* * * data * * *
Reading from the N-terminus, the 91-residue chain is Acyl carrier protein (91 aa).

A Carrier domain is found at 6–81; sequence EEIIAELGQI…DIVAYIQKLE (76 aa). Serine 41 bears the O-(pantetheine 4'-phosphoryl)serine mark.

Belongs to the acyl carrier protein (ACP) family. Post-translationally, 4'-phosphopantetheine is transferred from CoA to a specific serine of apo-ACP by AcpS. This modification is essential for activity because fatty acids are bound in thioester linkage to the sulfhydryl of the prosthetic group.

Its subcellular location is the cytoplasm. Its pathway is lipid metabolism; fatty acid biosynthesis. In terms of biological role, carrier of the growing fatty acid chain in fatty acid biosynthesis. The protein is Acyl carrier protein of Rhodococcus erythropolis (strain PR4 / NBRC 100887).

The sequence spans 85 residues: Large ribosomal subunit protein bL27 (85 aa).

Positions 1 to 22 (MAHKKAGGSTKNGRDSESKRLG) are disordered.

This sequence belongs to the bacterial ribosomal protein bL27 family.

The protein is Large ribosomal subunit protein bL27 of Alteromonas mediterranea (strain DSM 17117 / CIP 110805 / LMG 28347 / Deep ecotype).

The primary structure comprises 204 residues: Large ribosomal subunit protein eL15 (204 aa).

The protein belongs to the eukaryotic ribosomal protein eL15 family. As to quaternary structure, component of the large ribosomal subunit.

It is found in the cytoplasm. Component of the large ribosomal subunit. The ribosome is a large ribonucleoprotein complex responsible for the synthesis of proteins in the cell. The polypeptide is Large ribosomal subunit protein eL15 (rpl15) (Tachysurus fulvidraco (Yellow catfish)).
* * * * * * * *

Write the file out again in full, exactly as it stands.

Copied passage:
Reading from the N-terminus, the 91-residue chain is Acyl carrier protein (91 aa).

A Carrier domain is found at 6–81; sequence EEIIAELGQI…DIVAYIQKLE (76 aa). Serine 41 bears the O-(pantetheine 4'-phosphoryl)serine mark.

Belongs to the acyl carrier protein (ACP) family. Post-translationally, 4'-phosphopantetheine is transferred from CoA to a specific serine of apo-ACP by AcpS. This modification is essential for activity because fatty acids are bound in thioester linkage to the sulfhydryl of the prosthetic group.

Its subcellular location is the cytoplasm. Its pathway is lipid metabolism; fatty acid biosynthesis. In terms of biological role, carrier of the growing fatty acid chain in fatty acid biosynthesis. The protein is Acyl carrier protein of Rhodococcus erythropolis (strain PR4 / NBRC 100887).

The sequence spans 85 residues: Large ribosomal subunit protein bL27 (85 aa).

Positions 1 to 22 (MAHKKAGGSTKNGRDSESKRLG) are disordered.

This sequence belongs to the bacterial ribosomal protein bL27 family.

The protein is Large ribosomal subunit protein bL27 of Alteromonas mediterranea (strain DSM 17117 / CIP 110805 / LMG 28347 / Deep ecotype).

The primary structure comprises 204 residues: Large ribosomal subunit protein eL15 (204 aa).

The protein belongs to the eukaryotic ribosomal protein eL15 family. As to quaternary structure, component of the large ribosomal subunit.

It is found in the cytoplasm. Component of the large ribosomal subunit. The ribosome is a large ribonucleoprotein complex responsible for the synthesis of proteins in the cell. The polypeptide is Large ribosomal subunit protein eL15 (rpl15) (Tachysurus fulvidraco (Yellow catfish)).